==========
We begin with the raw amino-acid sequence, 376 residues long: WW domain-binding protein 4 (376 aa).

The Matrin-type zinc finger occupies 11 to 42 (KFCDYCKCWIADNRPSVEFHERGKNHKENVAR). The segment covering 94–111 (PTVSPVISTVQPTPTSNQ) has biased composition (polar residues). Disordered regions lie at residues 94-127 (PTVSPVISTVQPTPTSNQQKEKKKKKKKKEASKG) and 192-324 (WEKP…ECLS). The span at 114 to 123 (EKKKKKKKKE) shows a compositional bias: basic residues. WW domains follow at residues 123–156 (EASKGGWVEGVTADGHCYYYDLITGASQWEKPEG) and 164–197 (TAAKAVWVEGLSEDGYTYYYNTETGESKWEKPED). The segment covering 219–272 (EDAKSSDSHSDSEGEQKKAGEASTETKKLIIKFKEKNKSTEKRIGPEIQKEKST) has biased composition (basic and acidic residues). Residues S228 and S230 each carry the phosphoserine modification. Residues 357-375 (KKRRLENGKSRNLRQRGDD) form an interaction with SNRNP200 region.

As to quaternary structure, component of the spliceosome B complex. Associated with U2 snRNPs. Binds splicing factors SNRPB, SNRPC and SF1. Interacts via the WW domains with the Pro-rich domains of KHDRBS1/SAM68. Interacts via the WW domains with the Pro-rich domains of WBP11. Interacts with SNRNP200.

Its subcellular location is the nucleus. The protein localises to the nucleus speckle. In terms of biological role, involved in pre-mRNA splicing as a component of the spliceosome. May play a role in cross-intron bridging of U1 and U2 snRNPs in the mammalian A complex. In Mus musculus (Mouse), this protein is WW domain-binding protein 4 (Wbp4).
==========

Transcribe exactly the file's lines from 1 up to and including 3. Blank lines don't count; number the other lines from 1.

We begin with the raw amino-acid sequence, 376 residues long: WW domain-binding protein 4 (376 aa).

The Matrin-type zinc finger occupies 11 to 42 (KFCDYCKCWIADNRPSVEFHERGKNHKENVAR). The segment covering 94–111 (PTVSPVISTVQPTPTSNQ) has biased composition (polar residues). Disordered regions lie at residues 94-127 (PTVSPVISTVQPTPTSNQQKEKKKKKKKKEASKG) and 192-324 (WEKP…ECLS). The span at 114 to 123 (EKKKKKKKKE) shows a compositional bias: basic residues. WW domains follow at residues 123–156 (EASKGGWVEGVTADGHCYYYDLITGASQWEKPEG) and 164–197 (TAAKAVWVEGLSEDGYTYYYNTETGESKWEKPED). The segment covering 219–272 (EDAKSSDSHSDSEGEQKKAGEASTETKKLIIKFKEKNKSTEKRIGPEIQKEKST) has biased composition (basic and acidic residues). Residues S228 and S230 each carry the phosphoserine modification. Residues 357-375 (KKRRLENGKSRNLRQRGDD) form an interaction with SNRNP200 region.

As to quaternary structure, component of the spliceosome B complex. Associated with U2 snRNPs. Binds splicing factors SNRPB, SNRPC and SF1. Interacts via the WW domains with the Pro-rich domains of KHDRBS1/SAM68. Interacts via the WW domains with the Pro-rich domains of WBP11. Interacts with SNRNP200.